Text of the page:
The uncertainty and disruption of a post-COVID economy will provide attentional challenges for people seeking employment. For the social sector, this requires us to think differently about the way we deliver skills training and support services.
Our Work Accelerator is trialing a new support model, and will introduce new and improved skills and learning content to ensure people have the best chance of successfully finding employment and/or re-training to new sectors of work.
Participants will identify their transferrable skills, build vocabulary and communication skills, health and safety competencies, and basic employment skills for specific work opportunities. Participants will also identify and understand their broader cultural, physical, social, and psychological strengths and needs, along with developing life skills, and establishing the key government agency, business and community relationships needed for immediate work, or immediate entry into intensive vocational training.
1. Individualised Planning
Identify an individual’s existing skills, preferences and opportunities for re-training / re-deployment (can also include relocation, in conjunction with MSD)
Identify the existing training and employment options that match these strengths
Identify the literacy, numeracy and communication skills required for success in these training/employment options
Rapid screening and assessment of an individual’s literacy, numeracy, and communication barriers to participation in their targeted training/employment options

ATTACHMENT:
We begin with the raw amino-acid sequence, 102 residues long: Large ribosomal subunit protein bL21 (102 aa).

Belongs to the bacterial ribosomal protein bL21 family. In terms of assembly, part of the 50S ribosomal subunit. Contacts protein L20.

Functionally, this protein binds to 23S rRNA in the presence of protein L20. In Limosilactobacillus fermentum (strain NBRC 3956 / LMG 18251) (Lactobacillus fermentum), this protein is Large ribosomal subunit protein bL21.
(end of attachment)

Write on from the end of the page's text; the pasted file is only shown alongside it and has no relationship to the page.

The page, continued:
Finalise the accelerator plan with the individual (and their whānau where possible)
2. Accelerator Training
On completion of planning, participants will immediately commence an accelerator programme (targeted support for approximately 20 – 40 hours of contextualised literacy, numeracy, communication skills and health and safety knowledge to enable rapid commencement of training/employment options). This will include skills development specifically focussed on their next career choice (this could be one-one-one, small group, or enrolment in group-based modules, and could be physically delivered (ideally) or remotely delivered (where needed for reach or scale).
3. Transition Support
On completion of accelerator training, navigators will provide support across the transition to training/employment until individual is successfully embedded in their new environment. Transition support can be delivered via a combination of face-to-face and remote/online methods as required by each individual.
The Work Accelerator model will be trialed with a range of partners – including Government agencies, employers, and other employment support providers and community-based organisations.
Research and Experience
Development of the Work Accelerator model is developed based on the following project work:
Design and delivery of pre-release support programmes to prison-based learners
Design and delivery of the Speech Language and Communications Needs Navigator (SLCN) programme for Corrections’ High Impact Innovation Programme (Bail Support Service) in South Auckland
Detailed discussions with those upskilling and supporting Māori and Pasifika, employers from a range of sectors, recruitment and employment agents along with MSD and several ITOs.